I was debugging a behaviour that was not present before we migrated Spark from a custom-provisioned cluster to a Kubernetes cluster. After a job is run, the pods on
Error status. They hang around for a while and are cleaned up only eventually.
Use this command to check pods and their statuses:
kubectl get pods -n <your_namespace>
And you may see something like:
NAME READY STATUS RESTARTS AGE
<pod-name-1> 0/1 Error 0 <age>
<pod-name-2> 0/1 Error 0 <age>
<pod-name-3> 0/1 Error 0 <age>
To understand what causes the error, I checked the logs from the Spark executors. In my case, Spark is running in stand-alone mode where the Spark master is hosted separately and Spark workers are run on Kubernetes, with one Kubernetes pod for each Spark executor process. The logs show something similar to the following:
ERROR CoarseGrainedExecutorBackend: Executor self-exiting due to : Driver <ip>:<port> disassociated! Shutting down.
WARN ShutdownHookManager: ShutdownHook '$anon$2' timeout, java.util.concurrent.TimeoutException
....ERROR Utils: Uncaught exception in thread shutdown-hook-0
For pods that terminated cleanly, the Spark executor logs look like this:
INFO CoarseGrainedExecutorBackend: Driver commanded a shutdown
INFO ShutdownHookManager: Deleting directory /var/data/spark-<hash>
INFO ShutdownHookManager: Shutdown hook called.
Seems like the problem was that in the error case, the Spark driver did not command a shutdown of the Spark executor properly. I searched on Google as well as the Spark JIRA issues, however no ready solution appeared.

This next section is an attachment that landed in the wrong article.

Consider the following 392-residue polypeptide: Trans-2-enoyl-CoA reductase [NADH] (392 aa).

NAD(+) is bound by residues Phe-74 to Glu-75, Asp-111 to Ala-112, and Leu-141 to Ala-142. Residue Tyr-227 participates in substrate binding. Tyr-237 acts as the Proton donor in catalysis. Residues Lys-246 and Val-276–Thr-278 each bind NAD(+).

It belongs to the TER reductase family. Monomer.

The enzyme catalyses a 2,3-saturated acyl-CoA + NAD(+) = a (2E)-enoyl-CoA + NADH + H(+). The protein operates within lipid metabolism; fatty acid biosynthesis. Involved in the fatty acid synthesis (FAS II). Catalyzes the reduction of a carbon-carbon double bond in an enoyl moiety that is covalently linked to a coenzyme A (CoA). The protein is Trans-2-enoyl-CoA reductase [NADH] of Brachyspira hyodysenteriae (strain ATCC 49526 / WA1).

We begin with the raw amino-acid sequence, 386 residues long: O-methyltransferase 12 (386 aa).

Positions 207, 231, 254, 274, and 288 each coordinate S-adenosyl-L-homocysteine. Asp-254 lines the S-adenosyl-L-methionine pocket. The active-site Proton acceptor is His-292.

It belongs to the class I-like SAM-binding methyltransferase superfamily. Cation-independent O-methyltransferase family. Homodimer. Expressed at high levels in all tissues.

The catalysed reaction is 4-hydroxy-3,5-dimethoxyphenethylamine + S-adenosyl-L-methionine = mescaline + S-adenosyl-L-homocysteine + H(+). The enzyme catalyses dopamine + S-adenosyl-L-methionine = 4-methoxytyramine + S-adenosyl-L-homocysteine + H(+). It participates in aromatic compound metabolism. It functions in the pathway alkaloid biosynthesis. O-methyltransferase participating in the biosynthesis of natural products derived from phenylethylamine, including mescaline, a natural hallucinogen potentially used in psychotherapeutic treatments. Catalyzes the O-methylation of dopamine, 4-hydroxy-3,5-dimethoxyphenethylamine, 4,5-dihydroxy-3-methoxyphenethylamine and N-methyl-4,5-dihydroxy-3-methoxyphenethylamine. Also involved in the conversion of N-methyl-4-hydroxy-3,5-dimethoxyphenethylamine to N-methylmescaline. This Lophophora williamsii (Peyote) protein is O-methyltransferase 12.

I did find some related suggestions on Google Cloud Platform’s
spark-on-k8s-operator, however I am not using GCP nor its provided Spark on k8s operator. It is possible though that some of the best practices mentioned in these issues are applicable to Spark on Kubernetes regardless of cloud platform, as they may pertain to how Spark is run on Kubernetes itself.
Such suggestions include: how to release k8s resources at the end of a Spark job, and Spark application continuing in
Running status and hold up cluster resources even after the main thread is completed. There is also this handy StackOverflow suggestion, even though my issue is pods ending in
Error rather than stuck in
All suggestions point to adding a simple
sparkContext.stop() at the end of the job to manually signal to the Spark driver to end the Spark context and release resources. I did that and the error pods terminated cleanly with the right logs. The pods’ status also showed
Completed and were cleaned up (removed) much quicker.
I am still unsure what is the difference between running Spark standalone mode on custom-provided cluster vs. running on Kubernetes cluster that causes the driver to not signal the end of the job properly to the executors. Note that the Spark driver itself is not hosted on Kubernetes. Could it be that Kubernetes has a mechanism to keep its pods running until explicitly shut down? This is a question left to ponder.
Do let me know if you have the answer to this question. :)